Posts Tagged ‘pink peony’


Pink Peony

Read Full Post »


Peonies are the aristocrats of the early summer garden. Such luscious, sensuous flowers! You would think that to achieve such beauty would require careful dedication from the gardener, but nothing could be further from the truth. A peony is no prima donna, but rather a sturdy survivor, hardy to USDA zone 2, drought resistant, and among the most long-lived perennials in the garden. I don’t have a wide assortment of peonies, but certainly no garden would be complete without a few representatives of this praise-worthy plant.

Peonies come in a range of colours, from yellow, coral, peach and lavender to pinks and reds. Coincidentally, most of my peonies are some shade of pink. I added the plant illustrated above just last summer, and it has produced a bouquet of sweet, gently pink blooms, tinted with just a hint of darker fuchsia.


Peonies are often associated with ants, who are attracted by the sweet sap or nectar exuded on the flower buds. Popular mythology has it that ants “tickle the buds” or “lick the sugar” to help the buds open, but in fact the buds would open just the same without the ants, who are neither helpful nor harmful, but just looking for a sweet treat.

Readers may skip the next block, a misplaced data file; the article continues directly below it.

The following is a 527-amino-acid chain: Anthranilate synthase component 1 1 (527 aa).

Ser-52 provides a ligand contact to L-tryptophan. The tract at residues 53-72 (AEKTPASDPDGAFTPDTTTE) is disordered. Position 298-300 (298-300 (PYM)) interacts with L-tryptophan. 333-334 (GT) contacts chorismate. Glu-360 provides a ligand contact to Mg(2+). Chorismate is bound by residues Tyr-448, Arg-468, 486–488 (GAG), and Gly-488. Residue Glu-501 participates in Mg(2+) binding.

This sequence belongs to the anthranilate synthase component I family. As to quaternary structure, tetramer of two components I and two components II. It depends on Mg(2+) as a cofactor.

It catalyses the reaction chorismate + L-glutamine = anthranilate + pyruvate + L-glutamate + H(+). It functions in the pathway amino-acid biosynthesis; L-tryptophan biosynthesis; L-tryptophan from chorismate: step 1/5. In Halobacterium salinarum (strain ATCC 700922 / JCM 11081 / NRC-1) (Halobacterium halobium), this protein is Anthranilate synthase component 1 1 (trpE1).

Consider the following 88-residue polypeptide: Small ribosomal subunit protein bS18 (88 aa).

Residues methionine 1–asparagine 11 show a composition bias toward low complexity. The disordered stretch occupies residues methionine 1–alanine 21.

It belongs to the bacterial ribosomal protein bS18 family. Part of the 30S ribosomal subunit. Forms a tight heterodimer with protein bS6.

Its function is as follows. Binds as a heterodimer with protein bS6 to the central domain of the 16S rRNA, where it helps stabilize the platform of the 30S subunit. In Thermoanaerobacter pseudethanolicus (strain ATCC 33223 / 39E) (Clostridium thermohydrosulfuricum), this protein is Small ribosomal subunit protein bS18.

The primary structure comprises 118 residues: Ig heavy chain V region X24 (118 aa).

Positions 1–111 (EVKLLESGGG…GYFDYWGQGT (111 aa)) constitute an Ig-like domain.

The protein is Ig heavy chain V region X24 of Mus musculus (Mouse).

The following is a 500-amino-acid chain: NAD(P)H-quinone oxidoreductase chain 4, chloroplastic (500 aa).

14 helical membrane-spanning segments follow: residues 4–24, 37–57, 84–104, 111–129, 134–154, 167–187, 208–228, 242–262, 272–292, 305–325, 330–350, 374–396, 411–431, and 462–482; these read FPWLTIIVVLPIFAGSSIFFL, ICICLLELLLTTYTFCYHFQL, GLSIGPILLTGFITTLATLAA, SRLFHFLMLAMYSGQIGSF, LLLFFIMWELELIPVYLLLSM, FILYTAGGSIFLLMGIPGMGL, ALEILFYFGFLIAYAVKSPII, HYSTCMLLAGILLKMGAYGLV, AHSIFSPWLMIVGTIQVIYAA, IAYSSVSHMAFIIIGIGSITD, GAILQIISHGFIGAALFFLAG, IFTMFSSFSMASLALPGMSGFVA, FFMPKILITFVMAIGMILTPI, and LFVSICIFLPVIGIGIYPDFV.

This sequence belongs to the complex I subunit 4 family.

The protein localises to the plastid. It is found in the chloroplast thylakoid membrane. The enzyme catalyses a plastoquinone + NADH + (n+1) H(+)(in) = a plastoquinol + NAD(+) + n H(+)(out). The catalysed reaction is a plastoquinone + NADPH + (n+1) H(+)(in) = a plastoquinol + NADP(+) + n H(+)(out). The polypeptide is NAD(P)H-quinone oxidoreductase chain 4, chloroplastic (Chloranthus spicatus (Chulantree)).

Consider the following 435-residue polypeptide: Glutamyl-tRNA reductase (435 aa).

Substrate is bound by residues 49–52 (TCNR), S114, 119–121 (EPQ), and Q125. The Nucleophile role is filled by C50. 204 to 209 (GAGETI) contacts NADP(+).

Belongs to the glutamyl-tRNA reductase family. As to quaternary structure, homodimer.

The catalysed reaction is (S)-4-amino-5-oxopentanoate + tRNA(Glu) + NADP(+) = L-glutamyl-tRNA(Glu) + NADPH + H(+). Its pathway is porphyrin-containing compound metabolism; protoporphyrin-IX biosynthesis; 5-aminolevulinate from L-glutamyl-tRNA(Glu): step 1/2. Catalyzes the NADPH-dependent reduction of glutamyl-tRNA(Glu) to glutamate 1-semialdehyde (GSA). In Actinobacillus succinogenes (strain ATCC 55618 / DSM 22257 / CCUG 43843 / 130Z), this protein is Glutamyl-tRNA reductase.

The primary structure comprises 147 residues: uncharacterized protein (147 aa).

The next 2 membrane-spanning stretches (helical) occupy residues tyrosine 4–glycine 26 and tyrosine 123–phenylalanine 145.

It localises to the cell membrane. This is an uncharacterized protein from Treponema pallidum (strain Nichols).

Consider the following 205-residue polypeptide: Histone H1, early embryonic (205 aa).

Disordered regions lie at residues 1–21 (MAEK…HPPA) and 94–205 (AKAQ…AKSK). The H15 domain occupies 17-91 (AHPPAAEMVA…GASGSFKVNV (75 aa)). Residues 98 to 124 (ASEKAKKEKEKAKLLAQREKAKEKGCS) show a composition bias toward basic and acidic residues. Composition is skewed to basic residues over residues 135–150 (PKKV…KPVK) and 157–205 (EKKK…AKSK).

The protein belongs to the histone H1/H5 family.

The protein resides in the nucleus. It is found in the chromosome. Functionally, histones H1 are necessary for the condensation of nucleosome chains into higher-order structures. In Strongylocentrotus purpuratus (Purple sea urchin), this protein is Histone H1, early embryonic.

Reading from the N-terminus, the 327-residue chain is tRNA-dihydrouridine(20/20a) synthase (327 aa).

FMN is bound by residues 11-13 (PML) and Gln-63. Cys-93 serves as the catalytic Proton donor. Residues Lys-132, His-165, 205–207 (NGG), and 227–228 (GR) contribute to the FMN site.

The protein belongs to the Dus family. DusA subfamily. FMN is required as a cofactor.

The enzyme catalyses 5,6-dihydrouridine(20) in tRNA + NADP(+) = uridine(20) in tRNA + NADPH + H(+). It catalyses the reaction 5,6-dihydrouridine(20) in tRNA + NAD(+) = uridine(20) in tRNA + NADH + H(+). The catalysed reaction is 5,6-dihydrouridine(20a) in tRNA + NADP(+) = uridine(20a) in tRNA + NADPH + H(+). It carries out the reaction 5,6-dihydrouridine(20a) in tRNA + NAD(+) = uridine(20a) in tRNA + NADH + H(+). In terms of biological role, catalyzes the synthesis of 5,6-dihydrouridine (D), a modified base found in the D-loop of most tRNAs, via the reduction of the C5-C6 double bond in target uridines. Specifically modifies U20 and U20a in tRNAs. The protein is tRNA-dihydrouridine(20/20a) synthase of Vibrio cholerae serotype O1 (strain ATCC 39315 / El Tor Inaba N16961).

I moved the darker pink peony shown above from my garden at my former home when we moved to Willow House. The peony plants from which it was divided were already mature when we bought our first house and bloomed faithfully every spring for the more than thirty years that we lived there. I estimate the plants were over 50 years old, so this is certainly an older cultivar rather than a modern hybrid.

The peony below was in the overgrown garden when we arrived at Willow House. It had competed with weeds and grasses and continued to bloom each year in spite of the tribulations of neglect. It completes this set of pinks that represent gardens past, present and future.


Read Full Post »